Definition of New Moon

In astronomical terminology, the phrase new moon is the lunar phase that occurs when the Moon, in its monthly orbital motion around Earth, lies between Earth and the Sun, and is therefore in conjunction with the Sun as seen from Earth. At this time, the dark (unilluminated) portion of the Moon faces almost directly toward Earth, so that the Moon is not visible to the naked eye.

The original meaning of the phrase new moon, by man, (or Jewish reasoning) was the first visible crescent of the Moon, after conjunction with the Sun. This takes place over the western horizon in a brief period between sunset and moonset, and therefore the precise time and even the date of the appearance of the new moon by this definition will be influenced by the geographical location of the observer. The astronomical new moon, sometimes known as the dark moon to avoid confusion, occurs by definition at the moment of conjunction in ecliptic longitude with the Sun, when the Moon is invisible from the Earth. This moment is unique and does not depend on location, and under certain circumstances it is coincident with a solar eclipse.

Determining new moons: an approximate formula

The time interval between new moons—a lunation—is variable. The mean time between new moons, the synodic month, is about 29.53... days. An approximate formula to compute the mean moments of new moon (conjunction between Sun and Moon) for successive months is:

d = 5.597661 + 29.5305888610 \times N + (102.026 \times 10^{-12})\times N^2

where N is an integer, starting with 0 for the first new moon in the year 2000, and that is incremented by 1 for each successive synodic month; and the result d is the number of days (and fractions) since 2000-01-01 00:00:00 reckoned in the time scale known as Terrestrial Time (TT) used in ephemerides.

To obtain this moment expressed in Universal Time (UT, world clock time), add the result of following approximate correction to the result d obtained above:

-0.000739 - (235 \times 10^{-12})\times N^2 days

Periodic perturbations change the time of true conjunction from these mean values. For all new moons between 1601 and 2401, the maximum difference is 0.592 days = 14h13m in either direction. The duration of a lunation (i.e. the time from new moon to the next new moon) varies in this period between 29.272 and 29.833 days, i.e. −0.259d = 6h12m shorter, or +0.302d = 7h15m longer than average.[4][5] This range is smaller than the difference between mean and true conjunction, because during one lunation the periodic terms cannot all change to their maximum opposite value.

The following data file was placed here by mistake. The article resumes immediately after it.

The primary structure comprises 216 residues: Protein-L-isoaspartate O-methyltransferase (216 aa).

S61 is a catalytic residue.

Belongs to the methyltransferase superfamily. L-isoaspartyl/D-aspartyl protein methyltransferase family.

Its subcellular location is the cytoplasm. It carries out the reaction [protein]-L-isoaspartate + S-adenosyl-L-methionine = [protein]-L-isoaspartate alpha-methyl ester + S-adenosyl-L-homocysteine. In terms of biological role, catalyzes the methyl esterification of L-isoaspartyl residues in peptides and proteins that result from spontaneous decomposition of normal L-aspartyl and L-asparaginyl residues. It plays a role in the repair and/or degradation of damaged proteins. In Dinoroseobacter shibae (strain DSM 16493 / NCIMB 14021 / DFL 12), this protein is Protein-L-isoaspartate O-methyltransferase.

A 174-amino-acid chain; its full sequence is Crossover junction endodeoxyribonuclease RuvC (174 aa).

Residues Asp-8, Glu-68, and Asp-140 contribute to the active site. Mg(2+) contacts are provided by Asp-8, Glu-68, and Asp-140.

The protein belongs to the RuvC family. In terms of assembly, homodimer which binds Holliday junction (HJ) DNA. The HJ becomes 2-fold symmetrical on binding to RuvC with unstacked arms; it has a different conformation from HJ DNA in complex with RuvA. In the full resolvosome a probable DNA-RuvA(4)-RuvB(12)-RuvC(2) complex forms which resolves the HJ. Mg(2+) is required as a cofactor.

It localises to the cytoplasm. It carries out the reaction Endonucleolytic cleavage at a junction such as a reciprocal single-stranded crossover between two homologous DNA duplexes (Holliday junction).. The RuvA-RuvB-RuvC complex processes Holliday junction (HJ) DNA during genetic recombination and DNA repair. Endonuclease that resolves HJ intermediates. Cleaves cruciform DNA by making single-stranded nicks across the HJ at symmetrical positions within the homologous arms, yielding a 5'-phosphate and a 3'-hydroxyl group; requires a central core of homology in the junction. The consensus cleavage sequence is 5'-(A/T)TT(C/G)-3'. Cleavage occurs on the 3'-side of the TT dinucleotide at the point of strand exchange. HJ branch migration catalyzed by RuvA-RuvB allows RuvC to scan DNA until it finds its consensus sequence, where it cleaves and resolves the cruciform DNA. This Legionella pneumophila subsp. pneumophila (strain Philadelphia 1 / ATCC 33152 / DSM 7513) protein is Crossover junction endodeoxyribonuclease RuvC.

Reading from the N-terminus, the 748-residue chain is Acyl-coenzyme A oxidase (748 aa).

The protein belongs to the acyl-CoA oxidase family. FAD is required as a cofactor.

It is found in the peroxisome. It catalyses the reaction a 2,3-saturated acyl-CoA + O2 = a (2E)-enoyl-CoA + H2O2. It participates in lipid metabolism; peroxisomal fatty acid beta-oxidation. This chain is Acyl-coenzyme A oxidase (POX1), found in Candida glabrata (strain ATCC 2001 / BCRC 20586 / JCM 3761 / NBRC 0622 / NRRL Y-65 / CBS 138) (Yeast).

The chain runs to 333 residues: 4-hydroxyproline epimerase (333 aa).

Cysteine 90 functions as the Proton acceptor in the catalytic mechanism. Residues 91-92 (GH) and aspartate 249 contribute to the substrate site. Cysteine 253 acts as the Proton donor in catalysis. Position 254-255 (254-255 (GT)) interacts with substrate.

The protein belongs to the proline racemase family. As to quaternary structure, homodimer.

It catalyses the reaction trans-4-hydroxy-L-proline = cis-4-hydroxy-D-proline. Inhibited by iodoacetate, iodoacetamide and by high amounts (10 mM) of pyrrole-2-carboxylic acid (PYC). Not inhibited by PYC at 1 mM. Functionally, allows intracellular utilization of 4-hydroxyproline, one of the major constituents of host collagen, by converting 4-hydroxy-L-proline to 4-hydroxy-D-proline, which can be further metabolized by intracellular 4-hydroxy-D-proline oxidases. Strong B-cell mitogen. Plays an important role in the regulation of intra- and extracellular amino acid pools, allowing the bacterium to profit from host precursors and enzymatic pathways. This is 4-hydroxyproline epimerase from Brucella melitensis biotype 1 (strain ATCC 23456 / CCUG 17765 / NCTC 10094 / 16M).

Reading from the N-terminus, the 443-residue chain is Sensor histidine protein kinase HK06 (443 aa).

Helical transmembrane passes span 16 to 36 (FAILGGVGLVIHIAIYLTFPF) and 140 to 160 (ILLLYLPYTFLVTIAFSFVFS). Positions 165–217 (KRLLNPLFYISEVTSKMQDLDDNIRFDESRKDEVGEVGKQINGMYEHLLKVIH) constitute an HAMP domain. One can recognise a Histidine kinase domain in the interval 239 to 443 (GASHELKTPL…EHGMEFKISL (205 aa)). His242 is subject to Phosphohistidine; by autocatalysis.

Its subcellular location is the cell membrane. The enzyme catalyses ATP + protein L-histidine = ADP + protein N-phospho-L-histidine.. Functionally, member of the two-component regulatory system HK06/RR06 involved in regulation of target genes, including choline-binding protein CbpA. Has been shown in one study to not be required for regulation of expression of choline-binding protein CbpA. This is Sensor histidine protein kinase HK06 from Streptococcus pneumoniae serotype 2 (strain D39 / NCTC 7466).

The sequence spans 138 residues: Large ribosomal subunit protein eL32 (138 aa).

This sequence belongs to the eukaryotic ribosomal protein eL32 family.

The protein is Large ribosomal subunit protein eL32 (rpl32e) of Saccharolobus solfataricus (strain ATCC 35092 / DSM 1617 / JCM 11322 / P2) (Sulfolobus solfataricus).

See the article on the full moon cycle for a fairly simple method to compute the moment of new moon more accurately.

The long-term error of the formula is approximately: 1 cy2 seconds in TT, and 11 cy2 seconds in UT (cy is centuries since 2000; see section

What are Postponements:

The Jewish Calendar's Postponements 

Before we proceed naively to assume that any given month of the common calculated Jewish calendar actually begins on the day of its molad, it is imperative to introduce the matter of the four dehiyyot, commonly referred to as “rules of postponement.” 

Acknowledging that “Tishri 1…is rarely the day of the molad,”  the Encyclopaedia Judaica mentions that “there are four obstacles or considerations, called dehiyyot, in fixing the first day of the month (rosh chodesh) [of Tishri].  Each dehiyyah defers Rosh Ha-Shanah by a day, and combined dehiyyot may cause a postponement of two days…”[21] 

U.S. Naval Observatory astronomer Doggett summarizes the four dehiyyot [postponements] as follows: 

  • (a)  If the Tishri molad falls on day 1 [Sunday], 4 [Wednesday], or 6 [Friday], then Tishri 1 is postponed one day.
  • (b)  If the Tishri molad occurs at or after 18 hours (i.e., noon), then Tishri 1 is postponed one day.  If this causes Tishri 1 to fall on day 1, 4, or 6, then Tishri 1 is postponed an additional day to satisfy dehiyyah (a).
  • (c)  If the Tishri molad of an ordinary year (i.e., of twelve months) falls on day 3 [Tuesday] at or after 9 hours, 204 halakim [at or after about 3:11 a.m.], then Tishri 1 is postponed two days to day 5, thereby satisfying dehiyyah (a).
  • (d)  If the first molad [the Tishri molad] following a leap year falls on day 2 [Monday] at or after 15 hours, 589 halakim  [at or after about 9:32 a.m.], then Tishri 1 is postponed one day to day 3 [Tuesday].[22] 

Since the calculated Jewish calendar is fixed according to a pre-established pattern, the dates during the remainder of each year are dependent upon whatever dates have been established for Tishri 1 of the current and immediately subsequent year.